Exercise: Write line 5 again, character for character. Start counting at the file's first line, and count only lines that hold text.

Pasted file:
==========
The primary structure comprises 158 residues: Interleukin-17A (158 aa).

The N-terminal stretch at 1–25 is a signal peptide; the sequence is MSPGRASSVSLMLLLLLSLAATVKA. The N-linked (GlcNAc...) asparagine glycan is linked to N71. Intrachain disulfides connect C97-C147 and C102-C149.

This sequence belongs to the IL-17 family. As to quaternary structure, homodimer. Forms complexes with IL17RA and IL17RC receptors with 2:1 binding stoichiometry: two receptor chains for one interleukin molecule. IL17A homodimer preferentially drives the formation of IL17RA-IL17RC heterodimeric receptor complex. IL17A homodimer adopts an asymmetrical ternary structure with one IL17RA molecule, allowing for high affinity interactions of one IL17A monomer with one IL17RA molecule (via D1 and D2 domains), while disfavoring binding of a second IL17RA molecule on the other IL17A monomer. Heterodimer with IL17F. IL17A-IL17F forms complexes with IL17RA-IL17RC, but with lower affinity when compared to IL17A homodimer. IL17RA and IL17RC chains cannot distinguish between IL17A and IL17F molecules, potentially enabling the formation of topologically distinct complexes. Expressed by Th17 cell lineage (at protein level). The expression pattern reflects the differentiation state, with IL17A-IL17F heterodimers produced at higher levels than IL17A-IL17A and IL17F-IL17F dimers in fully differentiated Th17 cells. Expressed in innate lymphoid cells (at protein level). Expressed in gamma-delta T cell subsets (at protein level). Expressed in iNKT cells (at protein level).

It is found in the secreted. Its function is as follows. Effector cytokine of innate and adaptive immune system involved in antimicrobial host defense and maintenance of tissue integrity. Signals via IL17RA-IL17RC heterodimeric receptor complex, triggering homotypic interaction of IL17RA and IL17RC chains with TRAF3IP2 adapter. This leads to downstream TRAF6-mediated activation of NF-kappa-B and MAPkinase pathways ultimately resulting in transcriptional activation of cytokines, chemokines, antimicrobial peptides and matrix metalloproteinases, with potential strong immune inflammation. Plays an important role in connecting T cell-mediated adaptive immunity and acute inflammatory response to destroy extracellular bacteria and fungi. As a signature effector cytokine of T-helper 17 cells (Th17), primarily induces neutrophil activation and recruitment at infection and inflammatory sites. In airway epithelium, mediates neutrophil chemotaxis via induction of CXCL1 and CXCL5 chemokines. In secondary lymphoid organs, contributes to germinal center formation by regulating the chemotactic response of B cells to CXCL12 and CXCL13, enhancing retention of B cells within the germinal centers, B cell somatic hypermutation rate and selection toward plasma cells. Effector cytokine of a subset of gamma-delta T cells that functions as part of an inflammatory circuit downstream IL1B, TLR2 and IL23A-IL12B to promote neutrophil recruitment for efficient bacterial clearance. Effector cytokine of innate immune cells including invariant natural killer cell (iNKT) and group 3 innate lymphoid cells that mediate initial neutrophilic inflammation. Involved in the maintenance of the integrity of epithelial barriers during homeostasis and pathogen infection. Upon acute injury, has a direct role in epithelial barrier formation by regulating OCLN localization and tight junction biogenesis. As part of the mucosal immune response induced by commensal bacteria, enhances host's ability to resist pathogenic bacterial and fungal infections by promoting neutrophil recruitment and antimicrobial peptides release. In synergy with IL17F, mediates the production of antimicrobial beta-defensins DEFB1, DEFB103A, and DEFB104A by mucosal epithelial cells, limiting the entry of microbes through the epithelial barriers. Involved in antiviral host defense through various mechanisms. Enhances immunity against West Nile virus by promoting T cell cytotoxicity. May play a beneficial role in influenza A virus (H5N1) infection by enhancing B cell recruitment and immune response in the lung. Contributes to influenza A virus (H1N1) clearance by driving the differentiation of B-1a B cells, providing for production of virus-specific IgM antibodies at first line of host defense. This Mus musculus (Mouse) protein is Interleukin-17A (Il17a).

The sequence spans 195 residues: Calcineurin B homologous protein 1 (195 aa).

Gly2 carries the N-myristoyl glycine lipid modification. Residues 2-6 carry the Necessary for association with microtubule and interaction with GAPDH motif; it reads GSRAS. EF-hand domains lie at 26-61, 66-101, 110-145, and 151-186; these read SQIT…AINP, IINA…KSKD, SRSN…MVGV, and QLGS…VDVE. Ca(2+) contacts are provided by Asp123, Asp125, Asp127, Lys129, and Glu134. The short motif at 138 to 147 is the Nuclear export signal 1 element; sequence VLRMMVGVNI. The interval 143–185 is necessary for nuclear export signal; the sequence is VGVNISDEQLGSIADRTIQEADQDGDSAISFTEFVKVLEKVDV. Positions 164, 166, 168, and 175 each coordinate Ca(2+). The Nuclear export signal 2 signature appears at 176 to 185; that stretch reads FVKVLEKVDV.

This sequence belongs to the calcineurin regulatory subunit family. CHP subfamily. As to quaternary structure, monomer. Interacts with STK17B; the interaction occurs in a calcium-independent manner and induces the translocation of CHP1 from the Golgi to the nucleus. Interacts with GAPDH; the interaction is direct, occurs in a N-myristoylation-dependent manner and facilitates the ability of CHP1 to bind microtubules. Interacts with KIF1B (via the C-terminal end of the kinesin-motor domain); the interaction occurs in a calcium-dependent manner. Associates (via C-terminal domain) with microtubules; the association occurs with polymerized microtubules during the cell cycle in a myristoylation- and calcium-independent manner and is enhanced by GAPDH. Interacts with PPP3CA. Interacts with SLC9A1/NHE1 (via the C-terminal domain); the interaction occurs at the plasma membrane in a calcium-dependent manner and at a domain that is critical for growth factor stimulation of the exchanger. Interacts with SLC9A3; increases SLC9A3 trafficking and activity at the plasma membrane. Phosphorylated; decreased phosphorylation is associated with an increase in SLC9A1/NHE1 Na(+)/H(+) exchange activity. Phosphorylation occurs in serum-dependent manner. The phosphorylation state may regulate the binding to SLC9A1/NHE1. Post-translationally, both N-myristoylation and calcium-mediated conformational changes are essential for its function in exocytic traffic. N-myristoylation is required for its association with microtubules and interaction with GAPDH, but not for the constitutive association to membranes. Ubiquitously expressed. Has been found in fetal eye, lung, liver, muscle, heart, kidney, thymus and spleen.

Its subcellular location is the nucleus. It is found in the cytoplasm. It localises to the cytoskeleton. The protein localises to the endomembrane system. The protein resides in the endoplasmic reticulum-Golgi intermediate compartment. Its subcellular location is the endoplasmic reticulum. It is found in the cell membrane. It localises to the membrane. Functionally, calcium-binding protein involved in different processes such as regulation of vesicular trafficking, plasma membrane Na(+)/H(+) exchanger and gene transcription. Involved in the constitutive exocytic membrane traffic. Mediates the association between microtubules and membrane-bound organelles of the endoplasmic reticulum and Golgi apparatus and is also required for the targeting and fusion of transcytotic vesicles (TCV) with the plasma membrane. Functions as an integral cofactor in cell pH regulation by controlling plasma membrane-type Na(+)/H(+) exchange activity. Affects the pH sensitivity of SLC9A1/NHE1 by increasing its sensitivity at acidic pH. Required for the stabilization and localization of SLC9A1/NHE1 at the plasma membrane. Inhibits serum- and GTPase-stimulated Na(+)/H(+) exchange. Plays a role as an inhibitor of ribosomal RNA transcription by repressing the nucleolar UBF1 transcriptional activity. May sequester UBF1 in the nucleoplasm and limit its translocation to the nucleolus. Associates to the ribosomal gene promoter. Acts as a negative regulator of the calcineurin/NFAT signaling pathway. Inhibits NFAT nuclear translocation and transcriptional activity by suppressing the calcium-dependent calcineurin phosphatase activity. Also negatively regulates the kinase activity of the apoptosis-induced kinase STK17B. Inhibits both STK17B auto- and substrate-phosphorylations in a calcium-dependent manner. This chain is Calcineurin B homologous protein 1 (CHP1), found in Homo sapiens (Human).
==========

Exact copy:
The sequence spans 195 residues: Calcineurin B homologous protein 1 (195 aa).